In fact, Mcluhan suggested any media affects all the senses to a degree, and that an individual’s ‘sensorium’ is ideally in a state of balance or equilibrium.  The media process is described as a ‘translation’ of the senses, which can distort this equilibrium or ratio of senses by amplifying some and attenuating others. These processes not only affect the aesthaetics of the media but potentially the consciousness and rationality of the receiver, leading Mcluhan to define pedagogy as a ‘training of senses.’

As our learning content and interactions become increasingly diverse and complex, how might this perspective affect our understanding of multimodality and cognitive overload?

Distributed Cognition as Artistic Strategy

Tuesday, October 6th, 2009

I had assumed there was only one model of distributed cognition; that which is largely associated with the work of Edward Hutchins and which describes how individual human knowledge can be distributed across a group or network of people, tools or environments. So I was somewhat taken aback when Katherine Hayles, Professor of Literature at Duke University introduced four more in her lecture “How We Think” at the University of Nottingham earlier this evening. She outlined the embodied, extended, autonomous, and appropriated perspectives alongside the embedded model to which I am familiar. She then went on to explain how these are used to varying degrees by writers, artists and designers working in the digital domain; highlighting the print-based work of authors Mark Z Danielewski (‘House of Leaves’), and Steven Hall (‘Raw Shark Texts’), the electronic and interactive texts of Deena Larsen and Steve Tomasula, and an algorithmic engine from multimedia artist Talan Memmott. She discussed the roles of narrrative and spaciality (of texts / images etc.), and the temporality of embodied reading, and concluded by referring to Lev Manovich’s notion that narrative is in direct conflict with what he terms ‘database’ (i.e. that which is relational, spatial or conceptual).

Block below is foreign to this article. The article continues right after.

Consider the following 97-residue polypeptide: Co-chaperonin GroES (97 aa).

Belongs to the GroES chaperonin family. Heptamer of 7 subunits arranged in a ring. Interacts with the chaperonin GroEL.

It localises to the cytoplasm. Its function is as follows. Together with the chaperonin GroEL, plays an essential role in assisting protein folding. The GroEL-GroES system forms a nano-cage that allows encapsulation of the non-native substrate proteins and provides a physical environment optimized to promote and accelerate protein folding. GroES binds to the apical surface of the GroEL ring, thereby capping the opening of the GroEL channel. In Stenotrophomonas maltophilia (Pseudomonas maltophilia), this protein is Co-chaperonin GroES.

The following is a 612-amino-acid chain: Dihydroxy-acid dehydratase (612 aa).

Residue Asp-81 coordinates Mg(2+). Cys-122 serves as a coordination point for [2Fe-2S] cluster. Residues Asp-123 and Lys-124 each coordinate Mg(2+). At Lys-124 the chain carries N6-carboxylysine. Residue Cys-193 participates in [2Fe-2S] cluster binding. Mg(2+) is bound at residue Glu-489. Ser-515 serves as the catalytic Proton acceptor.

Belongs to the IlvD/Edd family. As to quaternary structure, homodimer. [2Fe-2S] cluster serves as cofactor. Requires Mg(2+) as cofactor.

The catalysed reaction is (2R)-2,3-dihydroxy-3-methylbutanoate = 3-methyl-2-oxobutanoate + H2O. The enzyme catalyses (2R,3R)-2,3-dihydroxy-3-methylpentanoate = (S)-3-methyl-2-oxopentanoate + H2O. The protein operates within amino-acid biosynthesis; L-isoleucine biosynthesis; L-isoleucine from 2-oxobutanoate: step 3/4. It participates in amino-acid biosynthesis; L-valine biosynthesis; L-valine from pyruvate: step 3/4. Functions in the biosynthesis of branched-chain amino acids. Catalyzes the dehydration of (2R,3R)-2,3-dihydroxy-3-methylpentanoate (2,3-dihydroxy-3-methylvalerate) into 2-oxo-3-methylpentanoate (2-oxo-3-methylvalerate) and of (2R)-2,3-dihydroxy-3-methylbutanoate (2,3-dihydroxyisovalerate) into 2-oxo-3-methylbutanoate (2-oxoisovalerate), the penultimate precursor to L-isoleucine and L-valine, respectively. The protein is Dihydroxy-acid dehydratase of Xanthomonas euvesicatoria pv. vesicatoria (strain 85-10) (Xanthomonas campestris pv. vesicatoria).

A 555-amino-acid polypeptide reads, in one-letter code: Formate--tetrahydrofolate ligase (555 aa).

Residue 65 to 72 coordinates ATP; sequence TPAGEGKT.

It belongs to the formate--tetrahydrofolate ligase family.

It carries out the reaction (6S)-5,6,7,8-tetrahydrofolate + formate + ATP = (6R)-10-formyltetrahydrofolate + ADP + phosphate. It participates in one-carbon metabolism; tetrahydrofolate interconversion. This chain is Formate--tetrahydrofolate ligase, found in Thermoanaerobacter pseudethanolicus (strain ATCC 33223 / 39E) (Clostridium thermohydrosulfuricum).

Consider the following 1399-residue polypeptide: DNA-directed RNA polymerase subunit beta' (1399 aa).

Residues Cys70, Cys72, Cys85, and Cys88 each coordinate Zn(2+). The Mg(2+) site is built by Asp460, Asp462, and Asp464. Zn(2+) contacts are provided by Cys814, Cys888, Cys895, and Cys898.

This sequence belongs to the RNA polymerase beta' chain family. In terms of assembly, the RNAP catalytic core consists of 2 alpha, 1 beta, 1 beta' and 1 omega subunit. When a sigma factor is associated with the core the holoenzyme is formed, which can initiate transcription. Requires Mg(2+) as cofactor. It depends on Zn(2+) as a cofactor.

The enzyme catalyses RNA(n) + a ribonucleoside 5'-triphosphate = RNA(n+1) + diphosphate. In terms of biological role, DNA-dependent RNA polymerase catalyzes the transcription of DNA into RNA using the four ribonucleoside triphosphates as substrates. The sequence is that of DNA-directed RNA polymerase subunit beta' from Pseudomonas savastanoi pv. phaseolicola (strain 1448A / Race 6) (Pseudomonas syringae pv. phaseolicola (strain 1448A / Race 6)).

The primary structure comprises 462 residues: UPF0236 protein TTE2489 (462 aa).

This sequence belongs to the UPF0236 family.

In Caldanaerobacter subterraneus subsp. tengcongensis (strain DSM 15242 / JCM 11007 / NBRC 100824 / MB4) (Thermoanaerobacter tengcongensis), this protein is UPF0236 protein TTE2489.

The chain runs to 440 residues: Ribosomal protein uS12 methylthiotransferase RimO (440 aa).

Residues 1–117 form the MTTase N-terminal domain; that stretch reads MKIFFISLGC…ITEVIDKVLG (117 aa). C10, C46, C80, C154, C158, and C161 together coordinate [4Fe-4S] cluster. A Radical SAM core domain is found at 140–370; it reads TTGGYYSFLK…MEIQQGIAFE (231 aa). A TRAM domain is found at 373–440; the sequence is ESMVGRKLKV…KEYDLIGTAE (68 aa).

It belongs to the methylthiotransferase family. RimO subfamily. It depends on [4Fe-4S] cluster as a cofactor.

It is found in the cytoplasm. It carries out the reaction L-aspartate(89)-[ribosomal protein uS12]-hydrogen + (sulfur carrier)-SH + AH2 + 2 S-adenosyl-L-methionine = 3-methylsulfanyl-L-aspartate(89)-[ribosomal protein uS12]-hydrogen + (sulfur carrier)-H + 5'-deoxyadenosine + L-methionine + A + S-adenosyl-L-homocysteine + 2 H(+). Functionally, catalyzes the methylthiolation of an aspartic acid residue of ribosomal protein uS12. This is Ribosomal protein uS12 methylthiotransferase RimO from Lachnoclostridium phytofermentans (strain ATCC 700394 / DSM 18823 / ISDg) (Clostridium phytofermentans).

Beyond the Pale

Thursday, October 1st, 2009

I’ve started a private war on web pages and blogs with white / pale text on black / dark backgrounds. I’m sure the temporary blindness you get from jumping back to a ‘normal’ web page (i.e. one with a light background) is not healthy. Most times I come across one, I click straight out again, no matter how good the content is. I’d like a browser that forewarns me when I’m opening such a page, or better still one that automatically inverts the colours (wouldn’t that be cool!). In the right context, ‘light-on-dark’ design can be great – particularly on visual sites with little text – but in most cases, it is used indiscriminately and unnecessarily. Unless you’re a goth, I can’t think of many reasons why you should even consider it – it’s not good design, it does not promote web accessibility, and it’s not good for my health.